Migratory Birds Hunting Regulations, 2013–2014: Prince Edward Island
- Consultation Process and Migratory Birds Regulatory Reports
- Important Updates to the Hunting Regulations for Prince Edward Island
- Helpful Tip
- Open Seasons in Prince Edward Island (No open season for Harlequin Ducks)
- Bag and Possession Limits in Prince Edward Island
- Report Your Migratory Bird Bands
Please be aware that if there is a discrepancy between the hunting regulation summary and the Migratory Birds Regulations, the regulations prevail.
The information presented here is a summary of the law. For complete information on fines, general prohibitions, permitted hunting methods and equipment, the requirement to have adequate means to retrieve birds immediately, restrictions on the use of bait, the description of hunting zones and other restrictions on hunting, please refer to the Migratory Birds Convention Act, 1994 and Migratory Birds Regulations. These, along with other useful information for hunters, can be found on the Environment Canada website (www.ec.gc.ca), or you may contact:
Canadian Wildlife Service
17 Waterfowl Lane
P.O. Box 6227
Sackville, New Brunswick E4L 1G6
You are required to possess a valid federal Migratory Game Bird Hunting Permit with a Canadian Wildlife Habitat Conservation Stamp to hunt migratory birds in Canada. This permit and stamp are valid in all provinces and territories. Most provinces and territories have additional licence requirements for hunting migratory birds and/or to carry firearms. To know what you require, and if there are further restrictions for hunting migratory birds (such as minimum required distances from residences and businesses), please verify the applicable regulations for the province/territory where you will be hunting. Note that all required permits and licences must be in your possession while you are hunting.
The hunting provisions of the Migratory Birds Regulations are reviewed annually by Environment Canada, with input from the provinces and territories, as well as a range of other interested stakeholders. Environment Canada has developed a consultation process for establishing hunting regulations for migratory birds, and annually publishes the Migratory Birds Regulatory Report Series that can be found on the Environment Canada website (www.ec.gc.ca).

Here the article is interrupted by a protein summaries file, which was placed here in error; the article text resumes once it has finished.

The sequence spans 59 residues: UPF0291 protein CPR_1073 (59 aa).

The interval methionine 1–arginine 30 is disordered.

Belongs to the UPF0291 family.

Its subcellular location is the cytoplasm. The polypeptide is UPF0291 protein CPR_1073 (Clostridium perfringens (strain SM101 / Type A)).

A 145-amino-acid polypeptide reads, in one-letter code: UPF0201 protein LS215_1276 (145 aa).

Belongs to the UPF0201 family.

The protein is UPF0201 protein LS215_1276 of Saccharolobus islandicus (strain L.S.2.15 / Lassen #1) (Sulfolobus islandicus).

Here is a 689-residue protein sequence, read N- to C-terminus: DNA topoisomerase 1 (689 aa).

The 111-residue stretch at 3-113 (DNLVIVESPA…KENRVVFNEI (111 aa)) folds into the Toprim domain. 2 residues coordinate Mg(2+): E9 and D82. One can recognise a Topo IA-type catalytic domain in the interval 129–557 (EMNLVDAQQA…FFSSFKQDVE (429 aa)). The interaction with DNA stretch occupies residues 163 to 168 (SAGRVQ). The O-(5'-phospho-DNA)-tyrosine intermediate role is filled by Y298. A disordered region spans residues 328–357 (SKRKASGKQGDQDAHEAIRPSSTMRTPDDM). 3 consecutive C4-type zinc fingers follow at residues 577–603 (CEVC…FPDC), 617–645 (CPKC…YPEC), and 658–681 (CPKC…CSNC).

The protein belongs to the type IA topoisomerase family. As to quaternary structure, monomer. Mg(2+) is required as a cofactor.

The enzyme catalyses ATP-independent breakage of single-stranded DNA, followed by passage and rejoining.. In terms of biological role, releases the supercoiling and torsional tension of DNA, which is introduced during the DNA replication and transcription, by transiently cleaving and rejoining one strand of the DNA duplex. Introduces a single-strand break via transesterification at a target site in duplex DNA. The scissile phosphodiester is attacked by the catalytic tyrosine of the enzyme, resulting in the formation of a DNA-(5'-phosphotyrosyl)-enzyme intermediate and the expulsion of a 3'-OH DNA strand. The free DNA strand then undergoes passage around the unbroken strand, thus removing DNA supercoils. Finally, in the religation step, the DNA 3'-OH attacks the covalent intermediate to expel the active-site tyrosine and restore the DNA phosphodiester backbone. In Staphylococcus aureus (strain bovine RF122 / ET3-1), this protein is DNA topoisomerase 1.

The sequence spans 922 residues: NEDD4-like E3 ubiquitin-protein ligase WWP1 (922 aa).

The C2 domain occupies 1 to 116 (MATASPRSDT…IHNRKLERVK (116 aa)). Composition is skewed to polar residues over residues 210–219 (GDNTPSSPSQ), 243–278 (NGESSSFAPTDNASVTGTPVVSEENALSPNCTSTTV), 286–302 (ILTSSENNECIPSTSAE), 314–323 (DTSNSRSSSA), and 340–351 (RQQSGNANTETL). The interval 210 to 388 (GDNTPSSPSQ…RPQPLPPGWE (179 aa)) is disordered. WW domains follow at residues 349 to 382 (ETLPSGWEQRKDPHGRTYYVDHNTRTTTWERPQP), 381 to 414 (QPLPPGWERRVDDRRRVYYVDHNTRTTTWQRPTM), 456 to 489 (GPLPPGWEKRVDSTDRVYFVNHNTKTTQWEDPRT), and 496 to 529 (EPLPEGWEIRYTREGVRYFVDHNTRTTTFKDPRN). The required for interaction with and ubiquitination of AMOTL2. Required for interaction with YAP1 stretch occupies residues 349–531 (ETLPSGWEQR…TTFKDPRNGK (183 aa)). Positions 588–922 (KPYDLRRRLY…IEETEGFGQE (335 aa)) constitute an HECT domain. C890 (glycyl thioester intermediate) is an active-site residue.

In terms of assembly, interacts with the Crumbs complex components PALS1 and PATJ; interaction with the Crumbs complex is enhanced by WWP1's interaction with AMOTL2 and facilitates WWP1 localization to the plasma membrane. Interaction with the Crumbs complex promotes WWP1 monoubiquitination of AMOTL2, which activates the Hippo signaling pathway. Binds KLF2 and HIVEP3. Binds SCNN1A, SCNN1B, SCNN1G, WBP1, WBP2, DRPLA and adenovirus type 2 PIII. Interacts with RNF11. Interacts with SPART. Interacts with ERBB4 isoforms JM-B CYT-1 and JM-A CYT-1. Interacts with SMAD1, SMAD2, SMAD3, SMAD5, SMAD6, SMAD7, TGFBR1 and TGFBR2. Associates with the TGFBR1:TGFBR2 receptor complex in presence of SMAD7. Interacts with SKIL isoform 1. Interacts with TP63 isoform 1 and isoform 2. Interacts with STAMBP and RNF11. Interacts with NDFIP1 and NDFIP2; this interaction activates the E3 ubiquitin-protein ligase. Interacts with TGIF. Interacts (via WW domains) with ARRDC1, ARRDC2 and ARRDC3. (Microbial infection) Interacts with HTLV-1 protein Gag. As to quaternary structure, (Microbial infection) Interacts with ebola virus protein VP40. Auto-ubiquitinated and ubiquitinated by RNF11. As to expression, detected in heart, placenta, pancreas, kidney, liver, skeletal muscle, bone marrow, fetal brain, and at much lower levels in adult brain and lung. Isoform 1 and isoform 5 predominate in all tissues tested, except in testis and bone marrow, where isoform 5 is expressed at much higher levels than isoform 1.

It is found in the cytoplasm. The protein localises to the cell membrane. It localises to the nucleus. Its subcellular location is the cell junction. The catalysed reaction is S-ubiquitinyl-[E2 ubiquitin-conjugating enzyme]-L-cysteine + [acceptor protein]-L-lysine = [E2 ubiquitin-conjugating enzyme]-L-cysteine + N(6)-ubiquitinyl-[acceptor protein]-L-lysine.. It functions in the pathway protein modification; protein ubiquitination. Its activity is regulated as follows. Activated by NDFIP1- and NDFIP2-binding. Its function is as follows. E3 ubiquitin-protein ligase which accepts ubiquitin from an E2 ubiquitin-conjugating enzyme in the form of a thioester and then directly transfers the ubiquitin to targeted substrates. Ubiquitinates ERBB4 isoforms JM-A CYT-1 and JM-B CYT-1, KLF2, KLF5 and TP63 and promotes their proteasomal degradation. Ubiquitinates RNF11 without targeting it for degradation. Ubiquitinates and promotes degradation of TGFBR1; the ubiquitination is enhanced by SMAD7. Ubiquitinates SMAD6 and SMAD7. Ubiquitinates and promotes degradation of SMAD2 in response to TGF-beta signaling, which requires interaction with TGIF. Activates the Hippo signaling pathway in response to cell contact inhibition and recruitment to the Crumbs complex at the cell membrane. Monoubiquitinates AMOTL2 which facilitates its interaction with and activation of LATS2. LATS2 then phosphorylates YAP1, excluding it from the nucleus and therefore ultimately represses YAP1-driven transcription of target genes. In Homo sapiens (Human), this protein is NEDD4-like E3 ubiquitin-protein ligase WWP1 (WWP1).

Increase in season length for ducks (other than Common and Red-breasted Mergansers, Long-tailed ducks, Harlequin ducks, eiders and scoters) and snipe – The season is extended to the end of December.
Daily bag limits for American Black Ducks – Increased daily bag limit for American Black Ducks in the early part of the hunting season.
Possession limits for ducks – Increased possession limit for ducks (other than Common and Red-Breasted Mergansers, Long-tailed Ducks, Harlequin Ducks, eiders and scoters) from 2 to 3 times the daily bag limit.
Goose seasons – A new early (September) goose season of 14 days will open on the day following Labour Day. Additionally, the regular goose season is extended to the end of December. The daily bag for geese is restricted to 3 birds after November 15.
Possession limit for geese – Is fixed at 16 throughout the duration of the goose season.
Barrow’s Goldeneye is listed in the Species at Risk Act as a species of special concern, and the bag and possession limit of 1 remains in place.